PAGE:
Steps lead from Rice County Road 1 to Christdala Swedish Lutheran Church.
I DOUBT ANY OTHER MINNESOTA church can claim roots in a notorious attempted bank robbery. But Christdala Evangelical Swedish Lutheran Church of rural Millersburg can.
The long-dissolved congregation traces its origins back to the September 7, 1876, attempted robbery of the First National Bank in nearby Northfield. During that failed crime, Nicolaus Gustafson, a Swedish immigrant from Millersburg, was shot point blank in the head by outlaw Cole Younger. He died four days later and was buried in Northfield because the Millersburg Swedish community didn’t have a graveyard, or a church.
The evening of the bank robbery, the Swedish immigrants met to talk about constructing a church and soon thereafter built Christdala.
This Sunday, September 26, the Christdala Church Preservation and Cemetery Association will open the doors to this historic church which sits high atop a hill overlooking Circle Lake just west of Millersburg along Rice County Road 1. On this roadway that passes by the 1878 country church, the James-Younger Gang fled after the botched Northfield raid.
The doors to Christdala, which is on the National Register of Historic Places.
I’ll be there Sunday for the 2 p.m. fall worship service led by the Rev. Ralph Baumgartner, pastor of Galilee Evangelical Lutheran Church in Roseville, who has family ties to Christdala. I’m anxious to get inside this sanctuary, which I’ve only viewed through the slats of Venetian blinds while photographing the locked building on a Sunday afternoon in July.
I've only peered through the blinds into the sanctuary.
This Sunday I’ll arrive well before worshipers and the curious and the families with a connection to Christdala. I’ll arrive with a van full of paintings by my 92-year-old artist friend, Rhody Yule of Faribault. Rhody, who has been creating art for 76 years, did an oil painting of the church in 1969. He’s showing that piece and eight other religious-themed works at Christdala’s open house.
He’ll talk a bit. I’ll talk a bit. But mostly, we welcome visitors to pause and study the paintings, to feel the emotions painted into the faces of the disciples, of Christ, of a woman in reverent prayer. Rhody paints with a heart of faith reflected in his art.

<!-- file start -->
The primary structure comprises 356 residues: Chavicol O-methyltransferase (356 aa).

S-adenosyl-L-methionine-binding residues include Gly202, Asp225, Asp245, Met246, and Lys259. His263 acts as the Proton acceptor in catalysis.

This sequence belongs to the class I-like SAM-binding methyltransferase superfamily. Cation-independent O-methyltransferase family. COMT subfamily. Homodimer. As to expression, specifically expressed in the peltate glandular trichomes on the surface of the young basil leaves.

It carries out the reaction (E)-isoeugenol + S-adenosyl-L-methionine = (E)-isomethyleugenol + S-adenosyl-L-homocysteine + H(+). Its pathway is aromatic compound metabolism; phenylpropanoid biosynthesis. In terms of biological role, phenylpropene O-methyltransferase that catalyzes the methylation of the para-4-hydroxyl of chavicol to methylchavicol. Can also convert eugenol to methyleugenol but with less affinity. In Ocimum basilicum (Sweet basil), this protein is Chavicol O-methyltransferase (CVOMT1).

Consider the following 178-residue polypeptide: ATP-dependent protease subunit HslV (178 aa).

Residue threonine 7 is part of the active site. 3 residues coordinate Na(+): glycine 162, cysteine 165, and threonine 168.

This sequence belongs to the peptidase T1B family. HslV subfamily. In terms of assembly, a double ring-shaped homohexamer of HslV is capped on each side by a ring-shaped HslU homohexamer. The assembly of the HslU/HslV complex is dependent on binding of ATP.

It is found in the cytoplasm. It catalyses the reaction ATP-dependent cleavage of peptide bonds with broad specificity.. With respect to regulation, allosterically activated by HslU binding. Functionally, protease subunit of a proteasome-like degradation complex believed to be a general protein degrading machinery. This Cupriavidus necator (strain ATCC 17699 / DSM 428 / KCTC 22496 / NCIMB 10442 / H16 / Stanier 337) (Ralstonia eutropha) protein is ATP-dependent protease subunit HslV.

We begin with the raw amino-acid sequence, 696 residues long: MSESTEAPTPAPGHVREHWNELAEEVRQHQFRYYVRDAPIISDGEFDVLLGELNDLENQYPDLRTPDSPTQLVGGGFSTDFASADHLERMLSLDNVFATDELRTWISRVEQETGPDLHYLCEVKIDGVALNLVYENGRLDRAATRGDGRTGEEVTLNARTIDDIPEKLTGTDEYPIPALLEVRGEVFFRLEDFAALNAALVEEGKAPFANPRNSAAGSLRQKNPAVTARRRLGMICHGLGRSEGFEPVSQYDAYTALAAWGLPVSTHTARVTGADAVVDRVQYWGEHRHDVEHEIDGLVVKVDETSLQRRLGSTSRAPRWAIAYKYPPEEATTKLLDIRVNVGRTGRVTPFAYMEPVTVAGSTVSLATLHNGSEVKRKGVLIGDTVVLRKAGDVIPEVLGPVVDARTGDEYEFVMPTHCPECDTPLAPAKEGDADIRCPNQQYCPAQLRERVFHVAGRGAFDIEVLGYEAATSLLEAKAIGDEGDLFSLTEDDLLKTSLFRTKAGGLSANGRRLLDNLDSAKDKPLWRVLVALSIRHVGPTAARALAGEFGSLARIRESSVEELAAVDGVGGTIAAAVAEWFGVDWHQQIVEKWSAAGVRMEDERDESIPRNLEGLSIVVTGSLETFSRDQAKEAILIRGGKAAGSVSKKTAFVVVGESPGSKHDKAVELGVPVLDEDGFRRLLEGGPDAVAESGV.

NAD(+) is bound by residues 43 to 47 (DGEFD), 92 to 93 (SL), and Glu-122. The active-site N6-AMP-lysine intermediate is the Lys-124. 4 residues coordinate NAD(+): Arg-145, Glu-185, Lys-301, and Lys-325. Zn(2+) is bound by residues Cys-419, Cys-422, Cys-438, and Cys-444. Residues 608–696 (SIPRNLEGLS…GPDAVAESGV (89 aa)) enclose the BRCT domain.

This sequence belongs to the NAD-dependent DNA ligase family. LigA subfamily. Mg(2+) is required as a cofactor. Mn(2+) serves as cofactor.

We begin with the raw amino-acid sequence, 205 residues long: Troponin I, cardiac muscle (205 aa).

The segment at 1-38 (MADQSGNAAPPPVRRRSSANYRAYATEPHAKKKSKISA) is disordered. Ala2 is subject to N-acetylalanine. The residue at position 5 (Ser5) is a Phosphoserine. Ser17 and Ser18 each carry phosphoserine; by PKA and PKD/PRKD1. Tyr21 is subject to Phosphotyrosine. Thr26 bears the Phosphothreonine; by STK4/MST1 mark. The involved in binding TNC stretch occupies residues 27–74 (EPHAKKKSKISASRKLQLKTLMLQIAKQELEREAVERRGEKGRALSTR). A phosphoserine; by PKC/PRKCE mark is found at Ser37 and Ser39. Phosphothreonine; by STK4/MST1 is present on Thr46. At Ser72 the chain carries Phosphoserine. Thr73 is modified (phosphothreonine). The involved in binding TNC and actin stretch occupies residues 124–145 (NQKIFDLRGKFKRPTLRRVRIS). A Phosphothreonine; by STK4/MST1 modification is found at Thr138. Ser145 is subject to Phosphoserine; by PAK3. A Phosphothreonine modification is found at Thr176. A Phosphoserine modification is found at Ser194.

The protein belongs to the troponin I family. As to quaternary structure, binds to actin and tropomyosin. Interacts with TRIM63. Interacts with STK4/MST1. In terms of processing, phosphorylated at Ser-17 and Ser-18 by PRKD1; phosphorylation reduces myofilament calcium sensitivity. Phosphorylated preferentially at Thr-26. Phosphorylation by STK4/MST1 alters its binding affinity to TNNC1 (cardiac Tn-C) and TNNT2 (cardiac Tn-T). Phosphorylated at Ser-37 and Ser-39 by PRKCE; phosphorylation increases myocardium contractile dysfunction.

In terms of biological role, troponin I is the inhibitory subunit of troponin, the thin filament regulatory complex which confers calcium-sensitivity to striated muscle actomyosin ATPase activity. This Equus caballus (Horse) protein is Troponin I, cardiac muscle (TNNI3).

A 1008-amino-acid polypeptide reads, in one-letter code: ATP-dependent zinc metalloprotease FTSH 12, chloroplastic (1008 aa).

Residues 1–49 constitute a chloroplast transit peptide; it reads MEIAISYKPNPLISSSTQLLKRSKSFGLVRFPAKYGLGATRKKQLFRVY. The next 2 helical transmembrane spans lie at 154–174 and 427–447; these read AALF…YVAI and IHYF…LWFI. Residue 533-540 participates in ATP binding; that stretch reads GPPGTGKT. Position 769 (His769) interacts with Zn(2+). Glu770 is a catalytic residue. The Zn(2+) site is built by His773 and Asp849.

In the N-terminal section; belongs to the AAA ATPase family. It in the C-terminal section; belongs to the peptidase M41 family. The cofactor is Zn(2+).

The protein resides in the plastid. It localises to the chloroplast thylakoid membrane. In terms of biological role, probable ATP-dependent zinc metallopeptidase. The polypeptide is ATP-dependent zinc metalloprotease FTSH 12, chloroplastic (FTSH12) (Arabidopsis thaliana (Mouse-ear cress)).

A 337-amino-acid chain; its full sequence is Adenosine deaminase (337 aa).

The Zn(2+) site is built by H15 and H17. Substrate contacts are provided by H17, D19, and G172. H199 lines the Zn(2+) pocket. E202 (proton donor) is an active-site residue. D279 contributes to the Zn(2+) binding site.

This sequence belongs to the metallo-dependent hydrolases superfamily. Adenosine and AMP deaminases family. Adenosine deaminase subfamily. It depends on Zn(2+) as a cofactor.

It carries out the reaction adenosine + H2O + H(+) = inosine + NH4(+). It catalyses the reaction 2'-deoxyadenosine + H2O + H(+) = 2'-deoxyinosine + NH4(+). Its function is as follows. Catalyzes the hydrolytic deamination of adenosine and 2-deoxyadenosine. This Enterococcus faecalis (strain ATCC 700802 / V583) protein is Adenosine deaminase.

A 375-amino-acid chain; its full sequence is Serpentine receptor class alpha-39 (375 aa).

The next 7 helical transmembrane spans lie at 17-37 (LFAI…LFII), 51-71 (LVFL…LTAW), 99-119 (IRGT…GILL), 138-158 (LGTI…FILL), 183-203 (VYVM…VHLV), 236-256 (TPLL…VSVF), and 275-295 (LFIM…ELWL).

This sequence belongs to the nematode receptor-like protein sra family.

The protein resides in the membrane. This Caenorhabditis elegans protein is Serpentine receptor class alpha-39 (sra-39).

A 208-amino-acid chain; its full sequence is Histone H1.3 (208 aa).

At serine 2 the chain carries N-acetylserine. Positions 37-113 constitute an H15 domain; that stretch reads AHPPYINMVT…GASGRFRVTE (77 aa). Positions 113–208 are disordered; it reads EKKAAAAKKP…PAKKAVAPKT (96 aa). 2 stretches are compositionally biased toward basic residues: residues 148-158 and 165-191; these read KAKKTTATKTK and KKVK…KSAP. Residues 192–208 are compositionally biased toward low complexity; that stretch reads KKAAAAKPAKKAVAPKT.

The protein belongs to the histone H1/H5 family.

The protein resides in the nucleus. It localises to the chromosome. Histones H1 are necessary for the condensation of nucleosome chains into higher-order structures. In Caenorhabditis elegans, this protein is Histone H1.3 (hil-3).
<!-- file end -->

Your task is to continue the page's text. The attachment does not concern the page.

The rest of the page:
Christdala Swedish Lutheran Church painted in 1969 by Rhody Yule.
A snippet of Rhody Yule's painting, one of nine he will show at Christdala.
Christdala visitors can also pick up a copy of God’s Angry Man—The Incredible Journey of Private Joe Haan by B.Wayne Quist. The newly-released book tells the true, powerful life story of Haan (Quist’s uncle), who grew up in an Owatonna orphanage and who served in Patton’s Third Army during WW II. Quist, a member of the Christdala Preservation Association, will donate profits from Sunday’s book sales to Christdala.
Copies of the fall issue of Minnesota Moments magazine, featuring my photo essay on country churches, will also be on sale with a portion of the proceeds benefiting the church.
B. Wayne Quist will sell copies of his latest book, God's Angry Man.
Before and after the worship service, visitors can tour the 1881 Millersburg School, which the Christdala preservation group has refurbished and is transitioning into a community museum. Exhibits include church and school records, photos, military medals and records, Indian artifacts, an old doctor’s buggy and more. Faribault genealogist and preservation member John Dalby will be at the schoolhouse to answer questions.
The Millersburg School has been refurbished and will feature exhibits tied to local history.
Sunday promises to be an interesting day for those who gather at Christdala. It will be a day of history and of art, of worship, of thoughtful remembrances at gravesites, of families reuniting and of others simply coming together on this spot, this Christdala, this “Christ’s Valley,” here where the outlaws once escaped on their galloping horses.
A side view of the 1878 Christdala Swedish Lutheran Church.
© Copyright 2010 Audrey Kletscher Helbling
Book cover image courtesy of B. Wayne Quist and schoolhouse image courtesy of John Dalby.